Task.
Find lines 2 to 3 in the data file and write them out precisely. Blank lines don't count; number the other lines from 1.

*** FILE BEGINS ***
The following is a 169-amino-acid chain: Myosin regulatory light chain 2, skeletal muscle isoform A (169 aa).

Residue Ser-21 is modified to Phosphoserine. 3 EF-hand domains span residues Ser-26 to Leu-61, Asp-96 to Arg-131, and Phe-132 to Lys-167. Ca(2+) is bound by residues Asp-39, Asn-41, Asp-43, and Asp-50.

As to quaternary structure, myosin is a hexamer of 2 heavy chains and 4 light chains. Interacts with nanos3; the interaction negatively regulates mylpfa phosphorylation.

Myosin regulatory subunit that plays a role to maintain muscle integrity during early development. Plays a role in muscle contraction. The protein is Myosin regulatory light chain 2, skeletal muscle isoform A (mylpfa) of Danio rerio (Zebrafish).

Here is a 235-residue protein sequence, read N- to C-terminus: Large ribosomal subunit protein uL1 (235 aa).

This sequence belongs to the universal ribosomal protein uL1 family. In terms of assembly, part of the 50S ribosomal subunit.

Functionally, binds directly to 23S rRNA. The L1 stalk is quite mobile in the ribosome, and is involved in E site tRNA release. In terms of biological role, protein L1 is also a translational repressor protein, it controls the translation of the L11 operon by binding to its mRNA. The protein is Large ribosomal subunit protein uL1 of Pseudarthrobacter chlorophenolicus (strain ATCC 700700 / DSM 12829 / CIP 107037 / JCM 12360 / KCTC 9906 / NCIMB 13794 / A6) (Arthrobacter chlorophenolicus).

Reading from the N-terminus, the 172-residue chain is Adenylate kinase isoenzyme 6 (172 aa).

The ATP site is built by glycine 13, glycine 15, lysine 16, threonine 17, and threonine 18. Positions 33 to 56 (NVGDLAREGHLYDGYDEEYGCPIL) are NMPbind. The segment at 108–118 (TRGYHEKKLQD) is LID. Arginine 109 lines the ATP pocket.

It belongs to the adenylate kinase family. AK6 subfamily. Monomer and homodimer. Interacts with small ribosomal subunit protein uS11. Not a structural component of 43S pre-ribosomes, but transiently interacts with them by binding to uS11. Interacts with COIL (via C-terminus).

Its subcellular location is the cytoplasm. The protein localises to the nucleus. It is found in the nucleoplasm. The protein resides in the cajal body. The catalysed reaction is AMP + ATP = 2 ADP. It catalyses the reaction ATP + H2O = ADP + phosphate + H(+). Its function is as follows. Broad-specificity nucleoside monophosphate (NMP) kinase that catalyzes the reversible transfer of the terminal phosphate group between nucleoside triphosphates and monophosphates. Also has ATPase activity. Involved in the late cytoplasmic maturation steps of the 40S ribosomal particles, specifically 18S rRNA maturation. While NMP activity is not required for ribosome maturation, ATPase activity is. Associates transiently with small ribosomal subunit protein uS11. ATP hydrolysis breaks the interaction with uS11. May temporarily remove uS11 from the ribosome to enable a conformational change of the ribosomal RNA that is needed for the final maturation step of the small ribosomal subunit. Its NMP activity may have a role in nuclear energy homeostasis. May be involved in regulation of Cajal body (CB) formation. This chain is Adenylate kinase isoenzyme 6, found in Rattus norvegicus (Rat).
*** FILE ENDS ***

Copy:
Residue Ser-21 is modified to Phosphoserine. 3 EF-hand domains span residues Ser-26 to Leu-61, Asp-96 to Arg-131, and Phe-132 to Lys-167. Ca(2+) is bound by residues Asp-39, Asn-41, Asp-43, and Asp-50.

As to quaternary structure, myosin is a hexamer of 2 heavy chains and 4 light chains. Interacts with nanos3; the interaction negatively regulates mylpfa phosphorylation.